There are few tools more essential to a bowhunter than a bow. It seems quite obvious, right? It’s simple, you can’t bow hunt without a bow. But with that said, the simple stuff stops there. When it comes to choosing a bow, things can be about as clear as the Mississippi River after a flood. There are long bows, short bows, fast and slow. Bows in camo, pink or black. Single cams, dual cams and gizmos galore. It seems that these days shopping for a bow can be almost as confusing as understanding what my girlfriend is thinking! Luckily though, there are plenty of resources online and in print to help us get the down low on the latest and greatest bows being released each year.
Today, I’d like to add to that resource by sharing some thoughts on my bow of choice for the 2012 season. I received a Bear Archery Anarchy bow to test last year, and now after using it for a full season I’m ready to share my review. If you’re a “skip to the good stuff” type, here’s the Cliff Notes version. I found the Anarchy to be a great looking, super smooth, very forgiving bow that I would recommend to any avid bowhunter. If you’re interested in details though, read on!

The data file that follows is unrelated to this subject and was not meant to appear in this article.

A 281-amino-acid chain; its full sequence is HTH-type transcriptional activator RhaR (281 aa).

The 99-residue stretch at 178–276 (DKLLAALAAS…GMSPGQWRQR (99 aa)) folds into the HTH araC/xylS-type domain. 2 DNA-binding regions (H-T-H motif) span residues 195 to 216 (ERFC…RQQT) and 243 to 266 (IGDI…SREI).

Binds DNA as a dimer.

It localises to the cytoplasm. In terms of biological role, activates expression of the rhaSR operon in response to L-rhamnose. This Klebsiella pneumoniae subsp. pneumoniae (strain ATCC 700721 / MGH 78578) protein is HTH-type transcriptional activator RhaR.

I first got my hands on the Anarchy this spring and within moments of opening the box I was impressed. This bow, in my opinion, is a deadly good looking weapon. Icy cold black, mixed with perfectly placed metallic accents and curves that could kill. In my initial “First Impressions” article this spring, I commented “If a bow could kill a buck with looks, I’d say the Anarchy would have as good a shot as any.” The all black “Shadow Series” finish on my bow, in combination with the unique arching string suppressors and the legendary Bear logo make this a specimen to behold. The Anarchy passed the initial look and feel test with flying colors, so it was time to take it out for a spin.
Before we dive into how the Anarchy performed though, lets talk specs. The Anarchy was Bear’s flagship bow for 2012 and for good reason. This bow, in my opinion, has it all. Speed, silence, accuracy, and forgiveness.
That last trait is key for the Anarchy. Forgiveness. With a uniquely long axle to axle length of 35.25″ and a 7.25″ brace height, the Anarchy is a perfect model of forgiveness in a bow. But what does that mean? Forgiveness in a bow really speaks to the ability of a bow to make up for slight imperfections in a human’s shooting form or execution.